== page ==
Property: Stories Between Two Novellas
A few days ago my better half, Keith, sent me a text containing the word “foofaraw.” Now Keith is not a professional wordsmith, but he’s got a good vocabulary and he’s always eager to learn new words or find out interesting tidbits about words. So I wasn’t overly surprised to see him use a word in a text that even I, an editor, had never seen written down before (although I knew what it meant). Nor was I surprised that Keith had spelled the word in such a funny way. Keith isn’t a good speller, and his phone doesn’t help. It either autocorrects with something absurd, or offers Keith no suggestions that “look right” whatsoever.
Not wanting to make a big foofaraw about the spelling of this rarely-used (I thought) word, I didn’t send a mocking reply to Keith’s text. I was too lazy to look it up in a dictionary and forgot all about it.
So imagine my surprise when yesterday, while avidly reading a story in my new favourite author Lionel Shriver’s latest collection, I see the word “foofaraw”! Spelled just like that! And I had had this vague notion that it was a French-derived word that doubtless started with the letters F-O-U, like coup de foudre (bolt from the blue, fall in love) or rendre fou (drive crazy).
Belatedly, I looked up “foofaraw” in my trusty Canadian Oxford Dictionary, and sure enough, there it was, spelled Keith’s way, with a brief definition (fuss, commotion, disturbance) and, unusually for the COD, the words “origin unknown”!
To me it seemed a bit of a coup de foudre that I would encounter this word twice within a few days after being ignorant of its appearance my whole life. Not for the first time, I pondered the curious nature of coincidences. In part I think they happen because of what both our conscious and unconscious minds are being attentive to.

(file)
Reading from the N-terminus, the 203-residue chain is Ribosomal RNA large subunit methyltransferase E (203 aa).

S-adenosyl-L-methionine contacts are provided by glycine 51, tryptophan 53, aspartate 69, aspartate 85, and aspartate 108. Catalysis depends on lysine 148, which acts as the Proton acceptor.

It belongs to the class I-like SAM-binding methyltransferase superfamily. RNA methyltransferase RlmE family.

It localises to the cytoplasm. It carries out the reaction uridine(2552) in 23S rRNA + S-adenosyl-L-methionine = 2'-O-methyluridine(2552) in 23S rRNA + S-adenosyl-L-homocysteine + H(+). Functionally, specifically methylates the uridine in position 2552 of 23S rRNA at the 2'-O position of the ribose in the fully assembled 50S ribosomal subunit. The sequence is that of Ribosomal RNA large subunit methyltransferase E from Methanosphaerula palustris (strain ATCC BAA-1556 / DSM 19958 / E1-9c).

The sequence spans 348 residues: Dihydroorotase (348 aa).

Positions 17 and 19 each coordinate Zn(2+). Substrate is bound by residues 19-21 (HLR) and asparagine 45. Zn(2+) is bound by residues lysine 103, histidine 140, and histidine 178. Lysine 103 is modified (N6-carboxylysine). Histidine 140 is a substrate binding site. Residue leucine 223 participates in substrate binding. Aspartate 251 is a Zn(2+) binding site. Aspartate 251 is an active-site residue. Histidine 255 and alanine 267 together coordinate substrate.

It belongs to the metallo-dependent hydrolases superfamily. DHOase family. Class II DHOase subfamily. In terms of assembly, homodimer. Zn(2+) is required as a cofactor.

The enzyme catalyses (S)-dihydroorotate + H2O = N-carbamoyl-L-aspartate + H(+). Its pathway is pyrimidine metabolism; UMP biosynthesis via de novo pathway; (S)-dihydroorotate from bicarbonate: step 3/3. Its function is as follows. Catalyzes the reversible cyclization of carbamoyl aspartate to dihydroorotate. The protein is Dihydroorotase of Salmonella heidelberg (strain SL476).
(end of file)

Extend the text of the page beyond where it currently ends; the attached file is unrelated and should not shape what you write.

After all this, I have to say that my main reason for writing this post is to rave about the book I’m reading. Its full title is Property: Stories Between Two Novellas, and it is assembled exactly as it says. This book was my introduction to American journalist Lionel Shriver. She is best known for her international bestseller We Need to Talk About Kevin, but I was pleased to see that she has written several other novels that I can look forward to reading.
The stories in Property are clever, funny, and at times shocking or uncomfortably creepy. They are connected thematically by their investigations into what “property” means and how it can define and affect us. Property can refer to real estate, and it can also refer to anything that we own. Many of the stories here suggest that our property can own us. A couple of the stories veer into the supernatural as buildings seem to become capable of expressing malevolent human emotions in physical ways.
Several stories extend the meaning of possessiveness beyond attachment to houses or other property to people’s attachment to their own ideas about righteousness and fairness. Many of Shriver’s characters have to give up not just property or possessions, but some of their most-clung-to ideals or resentments. Part of the fun of reading this collection, though, is that amongst the dark or shocking endings there are surprise happy endings, too.